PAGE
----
UI flooded with budget suggestions

BY ANNA LOTHSON | MARCH 12, 2009 7:27 AM

With more than 10,000 hits and 237 submissions and counting, the UI budget website has been receiving cost-shaving suggestions ranging from sacrificing landscaping and fixing leaky faucets to cutting salaries and reducing paper waste.

And while it has been functioning for just more than a month, David Kieft, the UI strategic initiatives coordinator for President Sally Mason, said his office has been pleased with the thought-provoking suggestions.

“We were wondering if we would get crazy responses, but we haven’t,” he said, noting he has not had to edit out any objectionable content. “There haven’t been a lot of people who have attacked others. The discourse has been at a high level.”

Organized into three categories — energy, human resources, and operational expenses — anyone who chooses is able to make suggestions via e-mail, which are then anonymously posted to the web.

“We wanted people to be able to very freely give ideas without worrying if people would personally respond to them,” Kieft said.

He reads all the e-mails, he said, and then sends them to the appropriate task force, where members appointed to the deal with specific issues.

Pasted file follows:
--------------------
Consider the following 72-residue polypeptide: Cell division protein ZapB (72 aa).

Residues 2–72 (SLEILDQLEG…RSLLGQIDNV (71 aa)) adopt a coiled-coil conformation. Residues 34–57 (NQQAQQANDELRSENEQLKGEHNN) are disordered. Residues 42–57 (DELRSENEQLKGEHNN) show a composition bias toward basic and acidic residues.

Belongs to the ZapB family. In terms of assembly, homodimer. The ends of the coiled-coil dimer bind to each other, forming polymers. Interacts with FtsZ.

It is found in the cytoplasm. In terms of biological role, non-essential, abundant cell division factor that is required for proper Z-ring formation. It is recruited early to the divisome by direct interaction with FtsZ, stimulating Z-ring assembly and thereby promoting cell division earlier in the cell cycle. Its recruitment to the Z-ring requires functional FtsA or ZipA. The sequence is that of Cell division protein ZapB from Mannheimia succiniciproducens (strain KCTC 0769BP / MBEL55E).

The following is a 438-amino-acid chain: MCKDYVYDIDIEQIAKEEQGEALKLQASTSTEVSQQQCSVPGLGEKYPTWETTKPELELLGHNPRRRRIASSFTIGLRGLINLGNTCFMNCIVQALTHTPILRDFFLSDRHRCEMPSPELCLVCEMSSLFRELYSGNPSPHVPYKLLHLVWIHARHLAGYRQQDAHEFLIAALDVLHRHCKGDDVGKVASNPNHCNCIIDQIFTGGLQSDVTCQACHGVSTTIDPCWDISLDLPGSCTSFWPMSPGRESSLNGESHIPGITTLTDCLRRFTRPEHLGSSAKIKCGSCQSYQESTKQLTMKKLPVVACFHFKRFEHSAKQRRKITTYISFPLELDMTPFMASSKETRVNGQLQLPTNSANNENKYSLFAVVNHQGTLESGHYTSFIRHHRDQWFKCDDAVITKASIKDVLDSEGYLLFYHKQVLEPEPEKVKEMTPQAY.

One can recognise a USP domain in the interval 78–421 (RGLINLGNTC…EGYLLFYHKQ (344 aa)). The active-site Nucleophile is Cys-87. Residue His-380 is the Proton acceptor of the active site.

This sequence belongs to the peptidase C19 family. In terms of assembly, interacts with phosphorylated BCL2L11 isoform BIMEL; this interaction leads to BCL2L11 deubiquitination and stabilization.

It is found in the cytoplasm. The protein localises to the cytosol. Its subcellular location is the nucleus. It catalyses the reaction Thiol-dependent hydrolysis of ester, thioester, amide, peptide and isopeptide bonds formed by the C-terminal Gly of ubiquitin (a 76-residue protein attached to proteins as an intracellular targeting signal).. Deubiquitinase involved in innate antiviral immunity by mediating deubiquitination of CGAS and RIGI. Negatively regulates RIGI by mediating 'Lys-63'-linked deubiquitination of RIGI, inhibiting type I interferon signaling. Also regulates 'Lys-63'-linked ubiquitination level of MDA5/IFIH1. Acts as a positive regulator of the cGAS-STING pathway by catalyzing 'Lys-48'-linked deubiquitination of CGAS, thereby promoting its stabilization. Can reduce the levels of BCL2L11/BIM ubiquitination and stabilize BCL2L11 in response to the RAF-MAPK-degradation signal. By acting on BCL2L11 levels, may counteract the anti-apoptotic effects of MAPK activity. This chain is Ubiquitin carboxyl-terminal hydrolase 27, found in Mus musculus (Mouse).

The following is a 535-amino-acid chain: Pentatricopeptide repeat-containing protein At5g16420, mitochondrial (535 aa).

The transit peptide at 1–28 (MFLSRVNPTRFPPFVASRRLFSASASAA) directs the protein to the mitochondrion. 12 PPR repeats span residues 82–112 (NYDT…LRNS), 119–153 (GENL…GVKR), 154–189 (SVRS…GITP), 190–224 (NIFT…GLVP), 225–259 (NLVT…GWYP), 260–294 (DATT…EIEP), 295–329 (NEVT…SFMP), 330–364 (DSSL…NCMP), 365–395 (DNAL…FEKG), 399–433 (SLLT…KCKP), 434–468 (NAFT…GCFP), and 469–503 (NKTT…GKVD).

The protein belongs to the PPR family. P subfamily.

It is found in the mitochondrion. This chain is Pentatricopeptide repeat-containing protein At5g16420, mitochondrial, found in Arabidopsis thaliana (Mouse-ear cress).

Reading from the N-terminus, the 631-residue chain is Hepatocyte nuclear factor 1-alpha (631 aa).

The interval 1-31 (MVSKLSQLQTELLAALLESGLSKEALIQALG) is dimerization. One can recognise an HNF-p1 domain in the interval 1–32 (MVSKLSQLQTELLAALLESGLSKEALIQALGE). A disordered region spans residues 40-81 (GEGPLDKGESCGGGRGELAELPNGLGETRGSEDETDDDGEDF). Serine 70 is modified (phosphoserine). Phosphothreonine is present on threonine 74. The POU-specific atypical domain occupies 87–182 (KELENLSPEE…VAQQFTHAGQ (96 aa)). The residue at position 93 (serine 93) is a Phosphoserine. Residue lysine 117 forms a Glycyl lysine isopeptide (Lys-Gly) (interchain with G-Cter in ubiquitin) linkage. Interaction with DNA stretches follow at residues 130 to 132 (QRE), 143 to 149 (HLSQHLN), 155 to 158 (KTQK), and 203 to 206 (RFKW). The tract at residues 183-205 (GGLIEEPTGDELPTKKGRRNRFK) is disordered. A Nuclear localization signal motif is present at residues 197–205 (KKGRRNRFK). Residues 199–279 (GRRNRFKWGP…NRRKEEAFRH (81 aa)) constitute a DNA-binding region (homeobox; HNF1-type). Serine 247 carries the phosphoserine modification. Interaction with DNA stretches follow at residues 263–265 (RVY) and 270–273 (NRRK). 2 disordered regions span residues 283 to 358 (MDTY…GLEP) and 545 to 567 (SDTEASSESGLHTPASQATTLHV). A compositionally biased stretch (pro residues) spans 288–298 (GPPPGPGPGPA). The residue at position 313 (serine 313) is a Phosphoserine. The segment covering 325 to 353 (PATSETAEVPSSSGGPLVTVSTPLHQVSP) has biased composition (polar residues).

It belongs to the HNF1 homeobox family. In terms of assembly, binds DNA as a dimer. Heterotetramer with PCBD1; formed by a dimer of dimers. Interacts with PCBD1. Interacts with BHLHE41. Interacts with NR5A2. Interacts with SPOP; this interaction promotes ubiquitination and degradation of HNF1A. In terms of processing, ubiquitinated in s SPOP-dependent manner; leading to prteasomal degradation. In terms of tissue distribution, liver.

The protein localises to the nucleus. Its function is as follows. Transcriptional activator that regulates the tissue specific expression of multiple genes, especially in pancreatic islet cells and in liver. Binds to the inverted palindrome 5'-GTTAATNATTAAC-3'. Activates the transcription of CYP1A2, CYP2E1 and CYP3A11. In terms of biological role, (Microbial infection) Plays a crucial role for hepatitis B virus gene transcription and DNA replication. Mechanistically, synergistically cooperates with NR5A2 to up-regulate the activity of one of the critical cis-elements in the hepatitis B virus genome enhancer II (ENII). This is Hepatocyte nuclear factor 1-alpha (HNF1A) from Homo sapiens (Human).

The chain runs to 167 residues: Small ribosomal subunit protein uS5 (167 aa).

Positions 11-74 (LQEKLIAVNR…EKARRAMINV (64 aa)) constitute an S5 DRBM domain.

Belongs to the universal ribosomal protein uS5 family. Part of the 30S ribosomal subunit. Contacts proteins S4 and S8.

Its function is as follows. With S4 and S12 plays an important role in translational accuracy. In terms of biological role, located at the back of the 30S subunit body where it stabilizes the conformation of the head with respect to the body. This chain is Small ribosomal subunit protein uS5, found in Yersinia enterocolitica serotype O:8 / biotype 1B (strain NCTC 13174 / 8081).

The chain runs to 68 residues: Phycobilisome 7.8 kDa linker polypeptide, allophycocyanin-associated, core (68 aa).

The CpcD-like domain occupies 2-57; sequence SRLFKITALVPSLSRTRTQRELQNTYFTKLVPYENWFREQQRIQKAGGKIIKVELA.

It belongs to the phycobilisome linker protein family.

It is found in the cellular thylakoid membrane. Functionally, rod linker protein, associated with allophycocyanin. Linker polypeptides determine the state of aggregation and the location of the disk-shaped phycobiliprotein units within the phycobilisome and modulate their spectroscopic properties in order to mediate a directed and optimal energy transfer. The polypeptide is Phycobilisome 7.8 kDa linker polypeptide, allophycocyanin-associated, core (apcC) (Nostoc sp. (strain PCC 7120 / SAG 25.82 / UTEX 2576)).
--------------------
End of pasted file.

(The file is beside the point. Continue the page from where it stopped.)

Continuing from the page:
Recently introduced by Mason, the six task forces will address deferring capital expenditures, reducing support for non-academic enterprises, reducing energy costs, facility and ground maintenance savings, and organizational changes.

Though for the website, the category receiving the most buzz is human resources.

One comment reads, “I think I would recommend that we ask people if they want to cut down to a 32-hour work week, and for those who do want to do that, great!”

Another suggests the work week should be shifted to four 10-hour days.

A less traditional suggestion says to use old scratch paper instead of sticky notes as well as to decrease the offerings in office-supplies catalogues — “there is no need for someone to have a $3 pen.”

As for energy, developing a more sophisticated heating, cooling, and lighting system, which could be better controlled, is a reccurring theme.

“I, for one, think people over-chill buildings in the summer when we could all dress a bit more reasonably and save some money in the process,” one entry reads, as another notes the sweltering temperatures in buildings.

Following suit, many responders also denote wasteful spending tactics, such as over-printing and lengthy brochures, while one suggestion aims to reduce some tasty perks.

“In this horrible time of trouble, I think people would just as soon not eat at a meeting or reception and maybe save someone’s job,” a remark reads.

UI spokesman Steve Parrott said the suggestions have all been commonsensical.

“It’s good to remind ourselves what those things are sometimes,” he said, “We get at the basics and go from there.”

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